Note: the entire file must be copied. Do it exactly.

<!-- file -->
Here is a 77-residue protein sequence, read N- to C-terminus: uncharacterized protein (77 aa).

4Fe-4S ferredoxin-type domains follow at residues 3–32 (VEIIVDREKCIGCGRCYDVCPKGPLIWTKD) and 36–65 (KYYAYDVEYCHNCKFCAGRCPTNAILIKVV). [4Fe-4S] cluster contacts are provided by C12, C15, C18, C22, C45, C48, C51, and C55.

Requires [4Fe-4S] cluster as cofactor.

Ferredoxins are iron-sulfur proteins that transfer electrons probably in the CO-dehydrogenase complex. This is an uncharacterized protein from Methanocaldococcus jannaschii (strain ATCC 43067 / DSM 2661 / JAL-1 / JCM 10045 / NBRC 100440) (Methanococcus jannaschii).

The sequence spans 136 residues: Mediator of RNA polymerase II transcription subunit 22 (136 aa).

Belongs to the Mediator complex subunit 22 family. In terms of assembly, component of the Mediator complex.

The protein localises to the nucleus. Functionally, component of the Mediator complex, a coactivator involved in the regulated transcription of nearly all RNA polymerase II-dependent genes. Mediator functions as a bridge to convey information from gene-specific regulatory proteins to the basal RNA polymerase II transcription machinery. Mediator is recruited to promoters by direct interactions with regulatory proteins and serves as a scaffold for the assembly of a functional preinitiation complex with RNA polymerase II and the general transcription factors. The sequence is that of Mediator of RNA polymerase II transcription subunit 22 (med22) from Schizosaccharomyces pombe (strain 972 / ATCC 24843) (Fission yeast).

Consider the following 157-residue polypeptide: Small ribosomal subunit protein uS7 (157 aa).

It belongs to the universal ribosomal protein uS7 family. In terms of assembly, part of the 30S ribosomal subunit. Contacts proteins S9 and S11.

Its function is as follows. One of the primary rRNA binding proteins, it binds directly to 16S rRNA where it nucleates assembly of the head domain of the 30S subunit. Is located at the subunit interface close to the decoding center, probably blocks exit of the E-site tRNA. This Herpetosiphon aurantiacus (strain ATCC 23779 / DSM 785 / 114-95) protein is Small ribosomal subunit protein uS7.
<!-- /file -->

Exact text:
Here is a 77-residue protein sequence, read N- to C-terminus: uncharacterized protein (77 aa).

4Fe-4S ferredoxin-type domains follow at residues 3–32 (VEIIVDREKCIGCGRCYDVCPKGPLIWTKD) and 36–65 (KYYAYDVEYCHNCKFCAGRCPTNAILIKVV). [4Fe-4S] cluster contacts are provided by C12, C15, C18, C22, C45, C48, C51, and C55.

Requires [4Fe-4S] cluster as cofactor.

Ferredoxins are iron-sulfur proteins that transfer electrons probably in the CO-dehydrogenase complex. This is an uncharacterized protein from Methanocaldococcus jannaschii (strain ATCC 43067 / DSM 2661 / JAL-1 / JCM 10045 / NBRC 100440) (Methanococcus jannaschii).

The sequence spans 136 residues: Mediator of RNA polymerase II transcription subunit 22 (136 aa).

Belongs to the Mediator complex subunit 22 family. In terms of assembly, component of the Mediator complex.

The protein localises to the nucleus. Functionally, component of the Mediator complex, a coactivator involved in the regulated transcription of nearly all RNA polymerase II-dependent genes. Mediator functions as a bridge to convey information from gene-specific regulatory proteins to the basal RNA polymerase II transcription machinery. Mediator is recruited to promoters by direct interactions with regulatory proteins and serves as a scaffold for the assembly of a functional preinitiation complex with RNA polymerase II and the general transcription factors. The sequence is that of Mediator of RNA polymerase II transcription subunit 22 (med22) from Schizosaccharomyces pombe (strain 972 / ATCC 24843) (Fission yeast).

Consider the following 157-residue polypeptide: Small ribosomal subunit protein uS7 (157 aa).

It belongs to the universal ribosomal protein uS7 family. In terms of assembly, part of the 30S ribosomal subunit. Contacts proteins S9 and S11.

Its function is as follows. One of the primary rRNA binding proteins, it binds directly to 16S rRNA where it nucleates assembly of the head domain of the 30S subunit. Is located at the subunit interface close to the decoding center, probably blocks exit of the E-site tRNA. This Herpetosiphon aurantiacus (strain ATCC 23779 / DSM 785 / 114-95) protein is Small ribosomal subunit protein uS7.